11 Sega Genesis Video Games That Should Be Movies By Now

Because you demanded it, "Rent-A-Hero" is finally becoming a movie! Yeah, we were fairly surprised to hear that a little-remembered video game from 1991 -- that was never released outside of Japan -- was in the works as a feature film. The original game followed a young man who ended up with armor that gave him super strength instead of the pizza he actually ordered. When the company who developed the armor wants him to pay for it, he decides to play hero (for hire) to help people in his city and be able to pay for the suit. The film version will take an Uber-inspired direction in terms of the hero-for-hire angle. Even with the modern update, we looked in the mirror, fixed our hair and said, "Really? That game?"

Like its 16-bit counterpart the Super Nintendo, the Sega Gensis is one of those all-time classic video consoles that launched dozens of classic franchises. Where's the Hollywood love for "ToeJam & Earl"? Or "Mutant League Football"! There's so many games, with bigger followings and potentially better premises for a movies, that could be adapted form the Genesis' decade-long run. CBR decided to be constructive with our puzzlement over the choice to make "Rent-A-Hero" into a movie and spotlight the classic video games that should have definitely gotten the big screen treatment by now.

11 ToeJam & Earl

We're going, to be honest here: there's probably no way in today's world that "ToeJam & Earl" could exist. The 1991 classic, featuring two aliens and a slightly unhealthy amount of cultural appropriation, would be met with raised eyebrows and some very reasonable concerns and criticisms. But that doesn't mean the game wasn't fun and innovative. It was, and many who played it still have fond memories. So much so that more than $500,000 was raised on Kickstarter just so that there can be the fourth edition for those that grew up loving these characters. The love for the game that still exists, and the fact that "ToeJam & Earl" was trying to be a parody and not a mean spirited slandering gives it an opportunity for redemption. And a film is just the thing to do that.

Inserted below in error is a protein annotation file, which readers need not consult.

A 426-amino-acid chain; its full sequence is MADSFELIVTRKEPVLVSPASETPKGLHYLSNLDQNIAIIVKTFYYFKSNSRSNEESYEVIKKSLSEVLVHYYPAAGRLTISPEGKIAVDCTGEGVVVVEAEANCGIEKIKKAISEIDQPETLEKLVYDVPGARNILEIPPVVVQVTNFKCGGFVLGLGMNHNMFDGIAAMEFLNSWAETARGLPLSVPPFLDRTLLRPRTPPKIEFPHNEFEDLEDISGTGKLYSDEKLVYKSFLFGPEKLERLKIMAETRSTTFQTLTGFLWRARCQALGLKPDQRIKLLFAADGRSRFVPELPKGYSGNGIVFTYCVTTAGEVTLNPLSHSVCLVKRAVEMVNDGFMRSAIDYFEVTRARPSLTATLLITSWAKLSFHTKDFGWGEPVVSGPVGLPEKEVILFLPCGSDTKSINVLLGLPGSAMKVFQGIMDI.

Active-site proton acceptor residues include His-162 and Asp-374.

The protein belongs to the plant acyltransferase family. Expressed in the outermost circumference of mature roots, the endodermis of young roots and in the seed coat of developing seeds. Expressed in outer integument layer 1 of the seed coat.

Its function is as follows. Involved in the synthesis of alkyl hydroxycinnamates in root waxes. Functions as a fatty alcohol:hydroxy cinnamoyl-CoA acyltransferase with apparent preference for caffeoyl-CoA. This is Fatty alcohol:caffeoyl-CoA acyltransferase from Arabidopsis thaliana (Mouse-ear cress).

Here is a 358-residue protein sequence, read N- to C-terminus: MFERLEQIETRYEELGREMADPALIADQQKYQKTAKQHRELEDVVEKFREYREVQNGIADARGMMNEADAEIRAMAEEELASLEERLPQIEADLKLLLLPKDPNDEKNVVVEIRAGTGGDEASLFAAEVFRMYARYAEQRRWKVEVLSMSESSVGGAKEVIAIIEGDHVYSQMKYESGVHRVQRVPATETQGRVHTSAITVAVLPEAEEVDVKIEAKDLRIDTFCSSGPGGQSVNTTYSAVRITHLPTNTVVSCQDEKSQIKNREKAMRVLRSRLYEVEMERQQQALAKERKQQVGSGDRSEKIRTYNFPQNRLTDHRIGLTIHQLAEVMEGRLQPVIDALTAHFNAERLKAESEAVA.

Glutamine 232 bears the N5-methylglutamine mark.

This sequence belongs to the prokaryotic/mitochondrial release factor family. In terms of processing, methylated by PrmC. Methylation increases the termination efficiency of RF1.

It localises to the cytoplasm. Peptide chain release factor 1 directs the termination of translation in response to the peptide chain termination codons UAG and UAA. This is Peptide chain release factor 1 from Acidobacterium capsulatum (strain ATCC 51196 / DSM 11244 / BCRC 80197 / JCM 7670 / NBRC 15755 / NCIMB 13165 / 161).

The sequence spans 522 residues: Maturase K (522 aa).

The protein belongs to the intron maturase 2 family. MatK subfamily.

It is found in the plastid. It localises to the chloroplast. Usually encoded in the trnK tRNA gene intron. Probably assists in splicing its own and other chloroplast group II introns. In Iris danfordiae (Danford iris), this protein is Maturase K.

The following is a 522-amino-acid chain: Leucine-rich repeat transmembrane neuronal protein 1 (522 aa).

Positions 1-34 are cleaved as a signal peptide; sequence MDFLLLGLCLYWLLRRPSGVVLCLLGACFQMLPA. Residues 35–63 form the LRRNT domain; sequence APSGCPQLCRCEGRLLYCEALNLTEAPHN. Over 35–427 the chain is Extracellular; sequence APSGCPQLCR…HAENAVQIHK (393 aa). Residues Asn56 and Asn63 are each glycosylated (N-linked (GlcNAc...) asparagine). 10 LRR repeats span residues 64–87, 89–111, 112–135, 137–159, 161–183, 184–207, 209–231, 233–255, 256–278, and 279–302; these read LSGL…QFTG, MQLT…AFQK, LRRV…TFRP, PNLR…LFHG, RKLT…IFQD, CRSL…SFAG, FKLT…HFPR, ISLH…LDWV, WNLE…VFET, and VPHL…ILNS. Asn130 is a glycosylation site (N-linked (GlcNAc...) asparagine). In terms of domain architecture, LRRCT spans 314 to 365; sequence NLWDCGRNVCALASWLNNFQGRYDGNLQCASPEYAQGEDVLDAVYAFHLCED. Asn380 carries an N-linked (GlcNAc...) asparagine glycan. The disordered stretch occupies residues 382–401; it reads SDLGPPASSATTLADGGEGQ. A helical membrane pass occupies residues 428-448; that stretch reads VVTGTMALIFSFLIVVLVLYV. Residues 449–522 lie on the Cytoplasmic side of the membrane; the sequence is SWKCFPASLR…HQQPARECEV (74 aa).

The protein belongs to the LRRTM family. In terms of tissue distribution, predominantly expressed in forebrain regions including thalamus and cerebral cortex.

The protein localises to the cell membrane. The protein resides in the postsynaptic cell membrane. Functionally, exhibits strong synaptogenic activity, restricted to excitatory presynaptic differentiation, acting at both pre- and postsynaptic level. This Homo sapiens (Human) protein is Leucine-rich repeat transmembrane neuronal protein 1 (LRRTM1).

Think about it: The Mandarin in "Iron Man 3" and Vibe on CW's "The Flash" were both characters that were questionably offensive in the comics. But in the hands of a skilled writer and director like Shane Black with The Mandarin, and intentionally(?) cheesy dialogue and a likable actor in Carlos Valdes, both characters broke through their objectionable past and became vital cogs in their respective properties. In the right hands, "ToeJam & Earl" could make for an excellent vehicle to send up the music industry. As long as the film steers away from the easy Justin Bieber jokes, we know we'd line up to see it.

10 Sewer Shark

Now, the odds are pretty good that if you're reading a list post about Sega Genesis games that should have been made into movies by now, you're aware of "Sewer Shark." But if anyone is new here, allow us to explain: "Sewer Shark" was a game packaged with the Sega CD expansion, meaning that if you were foolish enough like some CBR contributors to purchase a Sega CD, you spent an awful amount of time playing this game. If you don't know what the Sega CD is, just think of these two words: "Unnecessary" and "Expensive." Congratulations. Now you're all caught up. But as easy as it may be to make fun of the Sega CD, it's worth noting that there were great games that came with it, "Sewer Shark" included. Featuring a cast of colorful characters, some awful acting in the numerous cut scenes, and a robot buddy that would make you regret everything bad you've ever said about Larry the Cable Guy, out of all the games on this list, "Sewer Shark" is the most deserving of the movie treatment.